Jakarta monorail pillars

They stand like colossal dominos for about 13 kilometers through the middle of Jakarta's busiest streets. Cement pylons to support a planned monorail started sprouting after its start in 2004.

But by 2008 the state owned construction company overseeing the project walked away. The money had run out and land speculators made acquisitions tough. 

"That's a sort of monument to failed planning," says Pak Tiko, who heads up one of the new government agencies charged with taking projects out of the hands of bureaucrats and seeking private investors.

Sultan logo

Around the time the big US political parties were holding their conventions I got a first hand demonstration of the power of incumbency and the political cost of dithering. 

You've probably never heard of Sultan Hamengkubuwono X of Yogyakarta, but he's one of the world's few remaining governing monarchs. Since independence in 1945, he held on to the role of governor -- subject to parliamentary review -- because his dad, No. IX, backed the right side in the struggle to oust the Dutch.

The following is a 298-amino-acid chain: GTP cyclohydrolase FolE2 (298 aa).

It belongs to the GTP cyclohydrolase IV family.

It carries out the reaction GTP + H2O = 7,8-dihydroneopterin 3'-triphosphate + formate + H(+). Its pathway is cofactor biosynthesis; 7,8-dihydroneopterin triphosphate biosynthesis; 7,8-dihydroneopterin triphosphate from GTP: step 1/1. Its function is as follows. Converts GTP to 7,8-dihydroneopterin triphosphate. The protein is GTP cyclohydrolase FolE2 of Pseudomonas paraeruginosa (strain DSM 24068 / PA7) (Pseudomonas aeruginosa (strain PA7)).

Dr Irina at the garbage pickers' village

At an elementary school just outside Jakarta, ten-year-old Rahman wraps thin strips of construction paper into spirals to help make greeting cards.

This isn't an arts and crafts class. This card will sell for about 70 cents. His school, Sekolah Kami, meaning "Our School" relies on sales of it, as well as soap and recycled paper to defray its operating costs. Rahman and his family are garbage pickers. He's one of 150 students getting basic education skills here and hope of avoiding life as a scavenger.